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Poster: ColdRain108 Date: Sep 27, 2019 8:18am
Forum: GratefulDead Subject: Re: What if no Hunter?

The GD were 50% Jerry's voice (both guitar and vocal) 40% Hunters Songs, 10% all the rest. Jerry and Hunter could have stood alone w/o the rest of the band. They could have easily filled out the roster with other musicians and still have been close to the force they became. This is demonstrated by the 90% reduction in interest, excitement and crowds that now follow the music. D&C can attract a good crowd at say the Gorge in Washington, but if it was the Grateful Dead at that venue they would sell out 3 days in about half an hour of ticket sales, with a monster crowd hanging around, the campgrounds would become a party of biblical proportions and the music would change the course of history. Now all we get is run of the mill standard rock and roll. I was at the D&C show when Oteil "dropped" and I can say that there was not one thing played that night that I consider "trippy" . Nothing. Nice music, interesting vocal arrangements, competent guitar work, but little else. Local bar bands are more intriguing. Of course they were playing the greatest songs ever written, so that was something, but w/o Jerry they are just great songs. They can play Viola Lee Blues till the cows come home, but it isn't really anything w/o Jerry. St Stephen/ Dark Star/ the Eleven, what ever, w/o Jerry its nothing really except rock and roll...and I find most rock and roll to be boring and useless. If it doesn't "break on through to the other side" why bother more than once or twice for entertainment purposes? I can guarantee that I didn't go to 150+ shows just for entertainment.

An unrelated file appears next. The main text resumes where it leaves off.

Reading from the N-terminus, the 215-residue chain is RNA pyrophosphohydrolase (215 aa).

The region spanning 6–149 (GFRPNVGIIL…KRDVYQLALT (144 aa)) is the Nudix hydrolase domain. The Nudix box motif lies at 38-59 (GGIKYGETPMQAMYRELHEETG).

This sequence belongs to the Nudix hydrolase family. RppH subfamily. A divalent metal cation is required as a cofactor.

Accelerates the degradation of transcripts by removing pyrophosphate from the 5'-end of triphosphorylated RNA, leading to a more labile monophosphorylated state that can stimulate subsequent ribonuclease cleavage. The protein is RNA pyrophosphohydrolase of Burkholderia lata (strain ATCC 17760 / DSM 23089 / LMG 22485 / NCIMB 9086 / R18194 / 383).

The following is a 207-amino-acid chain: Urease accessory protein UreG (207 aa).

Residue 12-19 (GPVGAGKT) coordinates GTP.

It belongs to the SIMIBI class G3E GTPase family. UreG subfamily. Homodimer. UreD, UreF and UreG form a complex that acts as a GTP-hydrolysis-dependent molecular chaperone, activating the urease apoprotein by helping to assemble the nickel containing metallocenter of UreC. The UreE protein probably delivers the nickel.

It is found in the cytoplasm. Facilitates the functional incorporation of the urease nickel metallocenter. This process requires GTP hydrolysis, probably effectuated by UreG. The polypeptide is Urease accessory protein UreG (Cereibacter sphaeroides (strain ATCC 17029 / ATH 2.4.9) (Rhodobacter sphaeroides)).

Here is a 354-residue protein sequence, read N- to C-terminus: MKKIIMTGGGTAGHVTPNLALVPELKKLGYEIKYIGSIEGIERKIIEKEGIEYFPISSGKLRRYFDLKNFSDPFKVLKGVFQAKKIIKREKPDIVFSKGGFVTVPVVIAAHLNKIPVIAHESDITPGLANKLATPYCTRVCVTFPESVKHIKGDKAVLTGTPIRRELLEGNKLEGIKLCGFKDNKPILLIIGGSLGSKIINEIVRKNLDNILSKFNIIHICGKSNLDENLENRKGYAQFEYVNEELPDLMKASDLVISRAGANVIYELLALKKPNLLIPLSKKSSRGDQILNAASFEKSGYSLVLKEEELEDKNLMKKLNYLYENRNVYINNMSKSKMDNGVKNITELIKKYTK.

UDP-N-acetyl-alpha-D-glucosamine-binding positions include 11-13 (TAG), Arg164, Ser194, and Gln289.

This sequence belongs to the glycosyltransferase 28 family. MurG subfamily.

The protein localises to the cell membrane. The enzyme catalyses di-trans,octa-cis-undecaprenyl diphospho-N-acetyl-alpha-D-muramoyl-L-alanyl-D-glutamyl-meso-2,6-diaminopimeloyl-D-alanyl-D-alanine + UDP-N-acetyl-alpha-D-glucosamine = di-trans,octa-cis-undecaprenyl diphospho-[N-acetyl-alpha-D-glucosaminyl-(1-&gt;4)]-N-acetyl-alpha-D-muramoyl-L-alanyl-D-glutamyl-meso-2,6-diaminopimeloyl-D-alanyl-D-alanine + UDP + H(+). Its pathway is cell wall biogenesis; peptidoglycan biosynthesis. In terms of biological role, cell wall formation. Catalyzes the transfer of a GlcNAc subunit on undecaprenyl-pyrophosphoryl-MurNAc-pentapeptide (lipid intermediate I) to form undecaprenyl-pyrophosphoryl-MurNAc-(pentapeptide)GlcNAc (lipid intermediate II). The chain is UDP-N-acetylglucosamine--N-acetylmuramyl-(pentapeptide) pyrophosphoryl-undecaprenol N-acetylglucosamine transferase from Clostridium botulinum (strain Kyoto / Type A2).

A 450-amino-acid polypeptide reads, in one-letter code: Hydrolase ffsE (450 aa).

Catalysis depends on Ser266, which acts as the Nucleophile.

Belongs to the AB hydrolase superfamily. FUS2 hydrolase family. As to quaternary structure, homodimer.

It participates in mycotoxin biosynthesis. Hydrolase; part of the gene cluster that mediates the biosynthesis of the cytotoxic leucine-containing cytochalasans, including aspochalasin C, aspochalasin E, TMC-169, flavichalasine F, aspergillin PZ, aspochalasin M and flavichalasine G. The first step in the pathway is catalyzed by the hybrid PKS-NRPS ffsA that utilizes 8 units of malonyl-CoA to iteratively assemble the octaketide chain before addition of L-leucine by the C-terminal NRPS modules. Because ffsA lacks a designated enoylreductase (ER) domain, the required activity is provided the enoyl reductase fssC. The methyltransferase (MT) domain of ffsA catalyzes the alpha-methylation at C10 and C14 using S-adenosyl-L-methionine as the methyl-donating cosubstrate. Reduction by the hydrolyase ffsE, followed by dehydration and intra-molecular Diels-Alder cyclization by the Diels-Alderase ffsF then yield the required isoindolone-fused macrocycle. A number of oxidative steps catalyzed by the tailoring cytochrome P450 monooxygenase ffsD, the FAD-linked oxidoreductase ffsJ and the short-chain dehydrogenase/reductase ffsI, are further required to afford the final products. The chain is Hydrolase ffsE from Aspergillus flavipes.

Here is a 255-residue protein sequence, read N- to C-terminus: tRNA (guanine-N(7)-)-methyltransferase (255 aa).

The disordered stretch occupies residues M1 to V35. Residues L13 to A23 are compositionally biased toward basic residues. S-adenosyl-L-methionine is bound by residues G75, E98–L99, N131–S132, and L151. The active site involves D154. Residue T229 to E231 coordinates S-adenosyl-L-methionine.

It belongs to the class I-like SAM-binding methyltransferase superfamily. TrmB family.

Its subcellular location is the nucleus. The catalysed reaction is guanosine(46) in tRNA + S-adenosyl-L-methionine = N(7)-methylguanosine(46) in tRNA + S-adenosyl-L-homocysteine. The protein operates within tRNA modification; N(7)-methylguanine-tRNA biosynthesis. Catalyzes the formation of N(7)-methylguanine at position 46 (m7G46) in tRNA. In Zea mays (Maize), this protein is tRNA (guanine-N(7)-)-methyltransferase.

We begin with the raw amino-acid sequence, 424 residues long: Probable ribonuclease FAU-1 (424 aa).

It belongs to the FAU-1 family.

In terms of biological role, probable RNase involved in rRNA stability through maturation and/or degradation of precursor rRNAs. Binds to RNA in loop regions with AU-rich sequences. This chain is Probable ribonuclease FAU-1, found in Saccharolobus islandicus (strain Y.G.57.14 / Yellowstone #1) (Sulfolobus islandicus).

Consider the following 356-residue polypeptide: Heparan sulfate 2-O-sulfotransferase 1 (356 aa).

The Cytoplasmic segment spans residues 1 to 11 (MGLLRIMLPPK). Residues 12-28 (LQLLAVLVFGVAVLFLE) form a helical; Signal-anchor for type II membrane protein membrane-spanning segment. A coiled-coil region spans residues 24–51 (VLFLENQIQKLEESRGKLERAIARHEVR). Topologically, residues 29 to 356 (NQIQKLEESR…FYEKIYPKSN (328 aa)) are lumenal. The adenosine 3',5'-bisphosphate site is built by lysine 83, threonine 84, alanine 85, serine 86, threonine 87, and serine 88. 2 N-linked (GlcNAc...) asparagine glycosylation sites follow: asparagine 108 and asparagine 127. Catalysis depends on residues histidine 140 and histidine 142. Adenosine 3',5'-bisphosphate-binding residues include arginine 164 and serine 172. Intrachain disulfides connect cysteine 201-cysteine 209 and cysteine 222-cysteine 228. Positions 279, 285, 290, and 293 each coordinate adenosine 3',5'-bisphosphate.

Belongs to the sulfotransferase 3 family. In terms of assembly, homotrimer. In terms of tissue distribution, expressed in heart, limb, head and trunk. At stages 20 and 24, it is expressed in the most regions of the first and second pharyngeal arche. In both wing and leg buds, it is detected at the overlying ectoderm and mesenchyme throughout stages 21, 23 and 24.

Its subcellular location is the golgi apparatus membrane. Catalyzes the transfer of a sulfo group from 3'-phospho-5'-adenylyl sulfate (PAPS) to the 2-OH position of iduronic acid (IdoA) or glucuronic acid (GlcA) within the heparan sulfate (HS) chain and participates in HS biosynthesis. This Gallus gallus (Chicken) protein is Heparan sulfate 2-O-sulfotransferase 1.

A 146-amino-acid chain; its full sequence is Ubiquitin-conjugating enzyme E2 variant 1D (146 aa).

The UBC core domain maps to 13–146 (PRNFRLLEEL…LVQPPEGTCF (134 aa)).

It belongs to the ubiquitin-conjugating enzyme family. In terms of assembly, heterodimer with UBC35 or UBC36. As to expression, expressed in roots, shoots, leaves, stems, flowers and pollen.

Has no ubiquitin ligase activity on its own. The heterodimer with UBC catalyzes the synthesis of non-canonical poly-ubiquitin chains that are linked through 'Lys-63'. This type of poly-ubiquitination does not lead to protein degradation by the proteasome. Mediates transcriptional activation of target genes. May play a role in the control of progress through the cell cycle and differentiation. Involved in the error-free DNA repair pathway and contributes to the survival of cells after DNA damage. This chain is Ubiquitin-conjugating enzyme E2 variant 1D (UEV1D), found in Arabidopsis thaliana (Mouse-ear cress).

Just a tad bit of hyperbole...

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Poster: Diamondhead Date: Sep 27, 2019 1:00pm
Forum: GratefulDead Subject: Re: What if no Hunter?

Like. But you also touched on this: No Phil!

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Poster: ColdRain108 Date: Sep 27, 2019 2:42pm
Forum: GratefulDead Subject: Re: What if no Hunter?

Add Phil to D&C and they would draw bigger crowds, but would still be just regular music, like the Fare Thee Well business. Tame, courteous and completely lacking in any form of psychic trauma...I wanted them to scare me, like the peak of an acid trip.

I would take the 4 GD shows I saw in '95 over anything I've seen since. Without a doubt. Not even close.

I love Phil, I play a Modulus bass and try to emulate his way. The Furthur shows with Phil and Bob were fun, too bad they didn't have a guitarist who could stand toe to toe with them. Still they are way too tame and controlled. They dont let the music play the band anymore.